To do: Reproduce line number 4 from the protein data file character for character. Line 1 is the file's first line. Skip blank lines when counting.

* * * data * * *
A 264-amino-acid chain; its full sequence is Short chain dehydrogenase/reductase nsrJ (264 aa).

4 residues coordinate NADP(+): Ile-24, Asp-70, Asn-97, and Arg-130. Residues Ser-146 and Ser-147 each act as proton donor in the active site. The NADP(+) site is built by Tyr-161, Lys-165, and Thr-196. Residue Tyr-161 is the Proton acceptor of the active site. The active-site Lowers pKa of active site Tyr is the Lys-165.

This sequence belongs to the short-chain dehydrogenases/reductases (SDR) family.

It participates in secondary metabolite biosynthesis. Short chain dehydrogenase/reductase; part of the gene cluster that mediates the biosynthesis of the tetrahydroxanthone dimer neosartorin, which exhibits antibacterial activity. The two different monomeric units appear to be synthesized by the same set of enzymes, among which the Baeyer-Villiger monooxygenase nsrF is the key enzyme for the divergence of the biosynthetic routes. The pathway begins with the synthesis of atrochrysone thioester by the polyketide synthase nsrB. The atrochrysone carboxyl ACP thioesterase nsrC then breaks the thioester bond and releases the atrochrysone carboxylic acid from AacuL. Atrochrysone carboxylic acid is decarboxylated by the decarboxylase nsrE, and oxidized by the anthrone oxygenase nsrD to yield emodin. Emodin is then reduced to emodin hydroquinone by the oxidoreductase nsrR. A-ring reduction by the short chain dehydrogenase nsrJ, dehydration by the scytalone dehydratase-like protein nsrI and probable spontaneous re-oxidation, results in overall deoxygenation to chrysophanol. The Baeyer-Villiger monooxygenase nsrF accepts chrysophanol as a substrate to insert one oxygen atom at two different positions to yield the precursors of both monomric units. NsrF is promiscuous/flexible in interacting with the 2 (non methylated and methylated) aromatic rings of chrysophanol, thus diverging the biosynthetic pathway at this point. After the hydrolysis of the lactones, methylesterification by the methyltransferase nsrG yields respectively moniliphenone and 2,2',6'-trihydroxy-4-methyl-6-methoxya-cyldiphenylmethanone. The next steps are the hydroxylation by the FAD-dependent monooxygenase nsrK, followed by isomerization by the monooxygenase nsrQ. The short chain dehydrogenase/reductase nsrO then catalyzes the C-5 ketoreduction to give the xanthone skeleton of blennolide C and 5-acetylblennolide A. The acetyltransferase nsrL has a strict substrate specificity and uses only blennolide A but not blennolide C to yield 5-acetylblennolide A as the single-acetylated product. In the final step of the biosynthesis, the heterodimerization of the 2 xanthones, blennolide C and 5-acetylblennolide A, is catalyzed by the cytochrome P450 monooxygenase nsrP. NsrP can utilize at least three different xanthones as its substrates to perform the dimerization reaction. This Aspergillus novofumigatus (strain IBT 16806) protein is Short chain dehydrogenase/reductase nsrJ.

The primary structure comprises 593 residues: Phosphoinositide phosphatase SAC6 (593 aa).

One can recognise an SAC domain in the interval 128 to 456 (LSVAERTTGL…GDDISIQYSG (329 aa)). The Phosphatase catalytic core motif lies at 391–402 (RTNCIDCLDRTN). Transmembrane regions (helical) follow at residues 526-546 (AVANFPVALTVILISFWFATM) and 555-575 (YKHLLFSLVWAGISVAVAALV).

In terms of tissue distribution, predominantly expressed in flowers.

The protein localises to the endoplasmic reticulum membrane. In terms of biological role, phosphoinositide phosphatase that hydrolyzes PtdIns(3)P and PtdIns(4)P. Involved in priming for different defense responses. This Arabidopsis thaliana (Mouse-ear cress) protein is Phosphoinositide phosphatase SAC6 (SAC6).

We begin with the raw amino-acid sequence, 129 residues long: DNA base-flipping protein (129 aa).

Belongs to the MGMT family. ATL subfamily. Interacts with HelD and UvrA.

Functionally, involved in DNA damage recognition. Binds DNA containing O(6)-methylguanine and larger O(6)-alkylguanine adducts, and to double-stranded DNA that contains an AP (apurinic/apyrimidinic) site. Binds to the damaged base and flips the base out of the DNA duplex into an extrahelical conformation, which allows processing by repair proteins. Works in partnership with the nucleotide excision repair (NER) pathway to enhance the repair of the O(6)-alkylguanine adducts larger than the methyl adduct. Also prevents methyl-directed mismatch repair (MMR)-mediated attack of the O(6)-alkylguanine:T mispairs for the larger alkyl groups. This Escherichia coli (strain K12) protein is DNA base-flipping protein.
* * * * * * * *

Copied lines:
It participates in secondary metabolite biosynthesis. Short chain dehydrogenase/reductase; part of the gene cluster that mediates the biosynthesis of the tetrahydroxanthone dimer neosartorin, which exhibits antibacterial activity. The two different monomeric units appear to be synthesized by the same set of enzymes, among which the Baeyer-Villiger monooxygenase nsrF is the key enzyme for the divergence of the biosynthetic routes. The pathway begins with the synthesis of atrochrysone thioester by the polyketide synthase nsrB. The atrochrysone carboxyl ACP thioesterase nsrC then breaks the thioester bond and releases the atrochrysone carboxylic acid from AacuL. Atrochrysone carboxylic acid is decarboxylated by the decarboxylase nsrE, and oxidized by the anthrone oxygenase nsrD to yield emodin. Emodin is then reduced to emodin hydroquinone by the oxidoreductase nsrR. A-ring reduction by the short chain dehydrogenase nsrJ, dehydration by the scytalone dehydratase-like protein nsrI and probable spontaneous re-oxidation, results in overall deoxygenation to chrysophanol. The Baeyer-Villiger monooxygenase nsrF accepts chrysophanol as a substrate to insert one oxygen atom at two different positions to yield the precursors of both monomric units. NsrF is promiscuous/flexible in interacting with the 2 (non methylated and methylated) aromatic rings of chrysophanol, thus diverging the biosynthetic pathway at this point. After the hydrolysis of the lactones, methylesterification by the methyltransferase nsrG yields respectively moniliphenone and 2,2',6'-trihydroxy-4-methyl-6-methoxya-cyldiphenylmethanone. The next steps are the hydroxylation by the FAD-dependent monooxygenase nsrK, followed by isomerization by the monooxygenase nsrQ. The short chain dehydrogenase/reductase nsrO then catalyzes the C-5 ketoreduction to give the xanthone skeleton of blennolide C and 5-acetylblennolide A. The acetyltransferase nsrL has a strict substrate specificity and uses only blennolide A but not blennolide C to yield 5-acetylblennolide A as the single-acetylated product. In the final step of the biosynthesis, the heterodimerization of the 2 xanthones, blennolide C and 5-acetylblennolide A, is catalyzed by the cytochrome P450 monooxygenase nsrP. NsrP can utilize at least three different xanthones as its substrates to perform the dimerization reaction. This Aspergillus novofumigatus (strain IBT 16806) protein is Short chain dehydrogenase/reductase nsrJ.